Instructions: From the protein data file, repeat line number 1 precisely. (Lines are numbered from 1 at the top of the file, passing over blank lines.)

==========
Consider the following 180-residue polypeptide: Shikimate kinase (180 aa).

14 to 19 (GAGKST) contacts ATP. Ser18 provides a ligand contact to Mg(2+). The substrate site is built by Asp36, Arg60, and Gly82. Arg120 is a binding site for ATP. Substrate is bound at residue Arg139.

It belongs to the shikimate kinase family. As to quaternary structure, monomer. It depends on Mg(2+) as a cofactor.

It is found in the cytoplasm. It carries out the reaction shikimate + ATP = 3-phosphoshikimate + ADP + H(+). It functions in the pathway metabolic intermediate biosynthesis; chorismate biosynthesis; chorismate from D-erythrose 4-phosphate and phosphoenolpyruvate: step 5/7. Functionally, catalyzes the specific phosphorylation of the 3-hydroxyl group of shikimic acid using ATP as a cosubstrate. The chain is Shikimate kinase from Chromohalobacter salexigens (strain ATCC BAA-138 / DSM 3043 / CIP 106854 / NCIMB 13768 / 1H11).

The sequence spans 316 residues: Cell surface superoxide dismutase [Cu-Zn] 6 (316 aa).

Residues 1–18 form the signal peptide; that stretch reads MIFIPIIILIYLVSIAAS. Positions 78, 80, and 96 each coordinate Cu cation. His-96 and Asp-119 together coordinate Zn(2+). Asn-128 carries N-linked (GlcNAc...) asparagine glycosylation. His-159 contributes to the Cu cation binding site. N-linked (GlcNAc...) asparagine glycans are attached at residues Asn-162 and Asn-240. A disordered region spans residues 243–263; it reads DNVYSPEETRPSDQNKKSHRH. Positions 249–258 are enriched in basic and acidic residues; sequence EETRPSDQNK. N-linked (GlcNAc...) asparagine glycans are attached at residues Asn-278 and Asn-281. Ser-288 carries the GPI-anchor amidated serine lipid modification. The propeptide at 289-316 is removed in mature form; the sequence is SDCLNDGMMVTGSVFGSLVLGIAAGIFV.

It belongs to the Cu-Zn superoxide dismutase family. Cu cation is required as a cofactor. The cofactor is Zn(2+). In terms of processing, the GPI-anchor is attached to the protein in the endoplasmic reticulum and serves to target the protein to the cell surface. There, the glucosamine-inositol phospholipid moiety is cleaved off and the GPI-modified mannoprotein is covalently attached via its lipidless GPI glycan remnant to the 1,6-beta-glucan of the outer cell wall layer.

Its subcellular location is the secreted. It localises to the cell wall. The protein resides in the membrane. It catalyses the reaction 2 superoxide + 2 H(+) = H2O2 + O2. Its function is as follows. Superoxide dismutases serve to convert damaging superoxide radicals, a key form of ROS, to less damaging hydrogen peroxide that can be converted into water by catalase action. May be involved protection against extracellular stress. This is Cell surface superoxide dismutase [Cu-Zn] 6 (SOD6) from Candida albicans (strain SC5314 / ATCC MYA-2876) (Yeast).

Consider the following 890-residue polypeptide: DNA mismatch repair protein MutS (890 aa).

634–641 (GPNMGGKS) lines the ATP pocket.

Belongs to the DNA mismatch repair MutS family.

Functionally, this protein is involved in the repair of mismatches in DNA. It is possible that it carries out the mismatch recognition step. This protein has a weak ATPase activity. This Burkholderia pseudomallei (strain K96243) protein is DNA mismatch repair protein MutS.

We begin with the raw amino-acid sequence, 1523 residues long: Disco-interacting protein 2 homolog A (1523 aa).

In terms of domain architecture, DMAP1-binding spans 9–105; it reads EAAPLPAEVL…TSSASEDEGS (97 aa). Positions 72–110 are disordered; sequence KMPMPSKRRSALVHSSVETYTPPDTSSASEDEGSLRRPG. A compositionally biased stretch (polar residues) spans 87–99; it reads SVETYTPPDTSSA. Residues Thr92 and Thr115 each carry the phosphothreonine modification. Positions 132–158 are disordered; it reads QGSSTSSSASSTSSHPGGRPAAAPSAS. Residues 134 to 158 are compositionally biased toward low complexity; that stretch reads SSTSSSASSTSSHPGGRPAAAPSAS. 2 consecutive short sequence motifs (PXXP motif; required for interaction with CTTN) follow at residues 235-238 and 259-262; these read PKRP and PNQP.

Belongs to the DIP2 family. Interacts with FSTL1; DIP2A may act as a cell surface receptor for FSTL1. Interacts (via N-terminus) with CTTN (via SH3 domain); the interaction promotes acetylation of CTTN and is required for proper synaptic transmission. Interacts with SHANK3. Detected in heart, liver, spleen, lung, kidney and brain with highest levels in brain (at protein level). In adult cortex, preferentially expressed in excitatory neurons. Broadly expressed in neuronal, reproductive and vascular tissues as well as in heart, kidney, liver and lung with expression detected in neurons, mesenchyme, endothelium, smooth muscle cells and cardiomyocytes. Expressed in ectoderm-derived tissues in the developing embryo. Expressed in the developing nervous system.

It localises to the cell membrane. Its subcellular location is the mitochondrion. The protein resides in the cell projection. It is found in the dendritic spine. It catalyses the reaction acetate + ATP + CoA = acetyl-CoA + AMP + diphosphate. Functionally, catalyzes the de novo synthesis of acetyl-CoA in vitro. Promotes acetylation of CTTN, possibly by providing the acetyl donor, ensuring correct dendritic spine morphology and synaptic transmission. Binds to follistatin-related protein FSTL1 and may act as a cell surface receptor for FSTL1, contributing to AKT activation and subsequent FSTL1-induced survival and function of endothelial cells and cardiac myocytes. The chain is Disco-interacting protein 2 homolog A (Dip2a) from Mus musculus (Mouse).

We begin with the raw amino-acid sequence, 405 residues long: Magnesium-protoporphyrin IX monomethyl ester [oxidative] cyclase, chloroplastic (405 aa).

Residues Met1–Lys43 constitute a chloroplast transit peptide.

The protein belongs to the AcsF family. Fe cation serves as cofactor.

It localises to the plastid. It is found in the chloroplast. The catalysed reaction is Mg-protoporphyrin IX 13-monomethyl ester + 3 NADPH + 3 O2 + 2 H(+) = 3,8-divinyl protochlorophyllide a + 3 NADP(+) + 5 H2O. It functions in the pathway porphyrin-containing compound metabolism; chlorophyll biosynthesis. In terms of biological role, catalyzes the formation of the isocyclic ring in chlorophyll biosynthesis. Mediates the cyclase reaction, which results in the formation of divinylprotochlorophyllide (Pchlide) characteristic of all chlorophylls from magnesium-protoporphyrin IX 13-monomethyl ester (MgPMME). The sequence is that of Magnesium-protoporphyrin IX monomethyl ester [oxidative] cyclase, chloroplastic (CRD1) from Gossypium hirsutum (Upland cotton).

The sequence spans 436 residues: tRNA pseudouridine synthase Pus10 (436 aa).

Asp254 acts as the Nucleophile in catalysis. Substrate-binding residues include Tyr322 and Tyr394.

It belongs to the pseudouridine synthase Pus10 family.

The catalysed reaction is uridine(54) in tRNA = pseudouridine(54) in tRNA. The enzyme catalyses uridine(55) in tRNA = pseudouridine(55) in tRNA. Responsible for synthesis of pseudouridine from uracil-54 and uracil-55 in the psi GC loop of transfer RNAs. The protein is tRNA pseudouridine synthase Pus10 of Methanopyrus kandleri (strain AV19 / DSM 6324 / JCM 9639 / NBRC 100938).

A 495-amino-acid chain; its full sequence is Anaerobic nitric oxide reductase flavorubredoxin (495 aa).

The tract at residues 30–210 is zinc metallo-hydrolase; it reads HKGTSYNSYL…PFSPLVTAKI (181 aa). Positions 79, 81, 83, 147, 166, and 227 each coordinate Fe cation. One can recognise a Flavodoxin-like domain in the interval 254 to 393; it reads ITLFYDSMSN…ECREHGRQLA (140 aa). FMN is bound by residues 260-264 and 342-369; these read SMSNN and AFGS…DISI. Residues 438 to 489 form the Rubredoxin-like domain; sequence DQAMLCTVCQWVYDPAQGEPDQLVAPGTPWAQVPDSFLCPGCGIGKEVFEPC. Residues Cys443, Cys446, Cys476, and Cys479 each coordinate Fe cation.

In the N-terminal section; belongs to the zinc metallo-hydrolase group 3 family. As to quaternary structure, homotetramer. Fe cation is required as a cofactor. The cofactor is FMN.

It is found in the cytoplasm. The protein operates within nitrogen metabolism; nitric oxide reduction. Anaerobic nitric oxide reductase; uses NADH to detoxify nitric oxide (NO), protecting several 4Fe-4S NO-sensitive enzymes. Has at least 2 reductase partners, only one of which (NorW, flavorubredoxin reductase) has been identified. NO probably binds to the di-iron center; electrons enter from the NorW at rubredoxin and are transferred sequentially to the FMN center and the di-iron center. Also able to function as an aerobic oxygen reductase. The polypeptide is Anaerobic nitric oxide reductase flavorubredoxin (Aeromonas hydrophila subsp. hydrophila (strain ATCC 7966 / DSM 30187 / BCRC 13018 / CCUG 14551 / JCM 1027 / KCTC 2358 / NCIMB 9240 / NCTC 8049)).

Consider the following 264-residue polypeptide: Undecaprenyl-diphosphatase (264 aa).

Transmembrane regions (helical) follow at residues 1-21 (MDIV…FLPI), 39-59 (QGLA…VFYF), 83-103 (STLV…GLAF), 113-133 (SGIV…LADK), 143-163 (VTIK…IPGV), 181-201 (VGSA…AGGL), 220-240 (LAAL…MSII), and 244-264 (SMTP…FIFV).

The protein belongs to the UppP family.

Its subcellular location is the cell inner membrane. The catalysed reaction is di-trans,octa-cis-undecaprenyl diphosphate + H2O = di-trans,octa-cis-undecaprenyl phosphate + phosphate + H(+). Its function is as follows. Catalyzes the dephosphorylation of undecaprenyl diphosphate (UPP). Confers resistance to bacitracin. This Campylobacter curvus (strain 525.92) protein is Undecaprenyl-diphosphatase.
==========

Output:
Consider the following 180-residue polypeptide: Shikimate kinase (180 aa).